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Antoine François, comte de Fourcroy
Antoine François, comte de Fourcroy (June 15, 1755 – December 16, 1809), was a French chemist and a contemporary of Antoine Lavoisier. Fourcroy collaborated with Lavoisier, Guyton de Morveau, and Claude Berthollet on the Méthode de Nomenclature Chimique (Paris, 1787), a work that helped standardize chemical nomenclature.
Life and work
Fourcroy was born at Paris, the son of an apothecary in the household of the Duke of Orleans. On the advice of the anatomist Félix Vicq-d'Azyr he took up medical studies (1748-1794), and after many difficulties caused by lack of means he finally, in 1780, obtained his doctor's diploma. Fourcroy's attention was turned specifically to chemistry by J. B. M. Bucquet (1746-1780), the professor of chemistry at the Medical School of Paris. In 1784 Fourcroy was chosen to succeed P. J. Macquer (1718-1784) as lecturer in chemistry at the college of the Jardin du Roi, where his lectures attained great popularity.
Fourcroy was one of the earliest converts to the views of Lavoisier, which he helped to promulgate by his own voluminous writings. The Royal Society's Catalogue of Scientific Papers enumerates fifty-nine memoirs by Fourcroy alone, and fifty-eight written with others, mostly LN Vauquelin. Fourcroy's 1785 publication, Entomologia Parisiensis, sive, Catalogus insectorum quae in agro Parisiensi reperiuntur ..., co-written with Étienne Louis Geoffroy, was a major contribution to systematic entomology.
However, although Fourcroy's name appears on a large number of chemical and also physiological and pathological memoirs, he was as much a teacher and an organizer as an original investigator. While a member of the committees for public instruction and public safety, and later, under Napoleon, director-general of instruction, Fourcroy took a leading part in the establishment of schools for both primary and secondary education, scientific studies being especially provided for.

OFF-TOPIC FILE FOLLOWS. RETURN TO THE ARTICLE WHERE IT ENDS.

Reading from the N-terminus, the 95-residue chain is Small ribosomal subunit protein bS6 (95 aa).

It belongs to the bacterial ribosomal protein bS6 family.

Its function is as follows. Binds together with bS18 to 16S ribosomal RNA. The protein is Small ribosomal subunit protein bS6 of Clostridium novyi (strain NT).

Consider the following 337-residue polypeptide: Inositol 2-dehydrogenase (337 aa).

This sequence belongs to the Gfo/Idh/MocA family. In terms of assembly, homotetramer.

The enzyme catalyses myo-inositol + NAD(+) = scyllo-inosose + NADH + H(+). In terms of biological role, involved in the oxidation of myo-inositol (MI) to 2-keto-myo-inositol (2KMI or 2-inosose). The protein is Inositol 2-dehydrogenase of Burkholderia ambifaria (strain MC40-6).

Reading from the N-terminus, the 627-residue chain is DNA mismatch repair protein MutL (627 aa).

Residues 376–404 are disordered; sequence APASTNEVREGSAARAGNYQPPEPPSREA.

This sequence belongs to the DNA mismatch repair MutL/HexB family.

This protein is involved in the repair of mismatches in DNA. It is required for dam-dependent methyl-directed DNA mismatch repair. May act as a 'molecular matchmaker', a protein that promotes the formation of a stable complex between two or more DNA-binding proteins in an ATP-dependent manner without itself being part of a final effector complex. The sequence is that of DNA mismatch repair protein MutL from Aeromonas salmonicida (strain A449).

Fourcroy died at Paris on the 16th of December 1809, the very day on which he had been created a count of the French empire. He is buried in the Père-Lachaise Cemetery in Paris.
By his conduct as a member of the Convention, Fourcroy has been accused of contributing to Lavoisier's death. Baron Cuvier, in his Eloge historique of Fourcroy, repelled such charges. The Encyclopædia Britannica Eleventh Edition says that although active, though secret, participation cannot be proved against Fourcroy, he can scarcely be acquitted of time-serving indifference. See the works in the Bibliography below for other opinions.
|This article is licensed under the GNU Free Documentation License. It uses material from the Wikipedia article "Antoine_François,_comte_de_Fourcroy". A list of authors is available in Wikipedia.|